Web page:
Pages

Showing posts with label supply chain management. Show all posts
Showing posts with label supply chain management. Show all posts

Saturday, November 1, 2014

Starbucks Blazes New Trails With Coffee Delivery Service



Starbucks recently announced they will be offering delivery services for their food and beverage items in select locations. To date, details about where products can be delivered, its costs, and how it is going to function have been withheld. Experts are confused as to how any company could offer low cost personalized differences. They do seem to agree that if it works Starbucks will be blazing some new trails in logistics that will be adopted by others.

I congratulate Starbucks on creating buzz in the market because there will be a lot of companies watching how they are effectively going to do this on low value purchases.  The media is ablaze about the development and its implications on e-commerce. Uniquely Starbucks is taking sales and delivery down to a micro level not yet seen on a large scale. 

Starbucks is trend setting by not only offering deliveries, but also providing pre-order cellphone applications that customers can pick up later. No one wants to wait in a long Starbucks line when they know they can grab and go with a pre-order application. Approximately 15% of all their customers’ purchases are being made through mobile devices. 

The great innovations have some theorists wondering. Some have argued that the minimum purchase price needs to be over $20 dollars to make it economically feasible. Certainly this is one possibility. The other possibility is they will require a purchase minimum like $7 and have three deliveries in the same area. Instead of one delivery you are making three within a short distance with each other. 

This would require delivery in high concentrated areas to make a return even possible. There is no doubt technology is lowering costs but to do so on a $2.25 cup of coffee is unprecedented. The only item to effectively beat economy of scale margins would be many small purchases or combining multiple services and benefits together. 

An additional benefit is that more loyalty through habit is being developed with every purchase. The consistent use of technology and applications fits within the tech savvy and trendy markets that create an image that others in society are likely to emulate. Getting customers to make the coffee as part of their working lives certainly makes a difference in longer term sales.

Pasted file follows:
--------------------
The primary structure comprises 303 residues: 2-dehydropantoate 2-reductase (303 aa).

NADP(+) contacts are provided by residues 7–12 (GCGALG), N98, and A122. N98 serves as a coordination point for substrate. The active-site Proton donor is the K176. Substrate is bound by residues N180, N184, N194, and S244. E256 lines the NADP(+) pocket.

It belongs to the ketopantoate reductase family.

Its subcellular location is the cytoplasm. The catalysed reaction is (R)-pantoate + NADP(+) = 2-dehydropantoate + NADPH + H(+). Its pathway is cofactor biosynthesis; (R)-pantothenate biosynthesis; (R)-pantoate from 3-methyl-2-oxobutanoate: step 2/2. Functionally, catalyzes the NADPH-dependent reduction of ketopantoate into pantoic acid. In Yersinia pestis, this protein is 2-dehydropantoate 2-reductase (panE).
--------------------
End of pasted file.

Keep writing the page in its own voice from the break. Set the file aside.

What Starbucks is doing is being a market leader in personalized logistics where members of society can order products and create consumer culture right from their phone. Today you may be limited to a cup of coffee from Starbucks or a bag of groceries from Amazon Fresh but tomorrow you may be having someone deliver your healthy meals three times a day. Wait…you can already sign up for this through a local service. Times have changed and so has the expectation of service.

Tuesday, September 2, 2014

Manufacturing Rises to Highest Point in 3.5 Years



Manufacturing is heating up and cranking out new products at a rapid pace. According to the Institute of Supply Chain Management, the August PMI rose to 59% (1.9% increase) when compared to the previous month’s numbers of 57.1%. The improvement is the highest experienced in 3 ½ years helping support the smooth running of America’s economic engine. Basic materials have a fundamental impact on the growth of manufacturing within their associated sectors as the products make their way throughout the national supply chain.

As the country seeks to capitalize on its new found growth it is important to ensure that a positive business environment employs and develops matching competencies in the manufacturing labor pool.  Economic expansion will have a difficult time continuing unless highly skilled and motivated employees are available to fill future employment opportunities.  Companies should bolster education and training to secure a ready labor supply and raise income based on performance.

Of the total of 18 industries measured 17 achieved a level of growth. They are “Plastics & Rubber Products; Furniture & Related Products; Fabricated Metal Products; Apparel, Leather & Allied Products; Wood Products; Printing & Related Support Activities; Miscellaneous Manufacturing; Paper Products; Petroleum & Coal Products; Food, Beverage & Tobacco Products; Nonmetallic Mineral Products; Chemical Products; Primary Metals; Transportation Equipment; Computer & Electronic Products; Machinery; and Electrical Equipment, Appliances & Components (1).” In competition with cheaper foreign imports, the Textile Mills is the only industry that predictably lost ground.

The type of industries experiencing growth is fundamental to improving manufacturing in other economic sectors. The basic supplies of manufacturers become resources for other arenas that further refine the materials into a final exportable product. As the fundamental industries grow it is also possible to envision secondary manufacturers picking up pace in the near term.

Backlogs of orders increased 3% showing demand is high in the near term and pushing opportunities for growth into the next quarter. Exports of manufacturing rose 2% and imports rose 4% enhancing an already voracious supply based appetite. Companies are starting to invest in the economy again and attempting to expand their capacities. Orders are matching expectations and some companies will need to wait to obtain supplies for expansion. Company strategic planning will become essential to capitalize on the improved market.

If you read the business news on a regular basis you may also notice that consumer confidence and spending are also rising in a way that supports sustainable growth.  A caveat is the increasing imports over exports. As American companies become stronger, nimble, and reach cost parity with low cost foreign suppliers it is hoped the numbers will slowly shift in the other direction. At present, if these basic materials are manufactured into higher quality exports the economy may raise its financial profile. 


Friday, August 22, 2014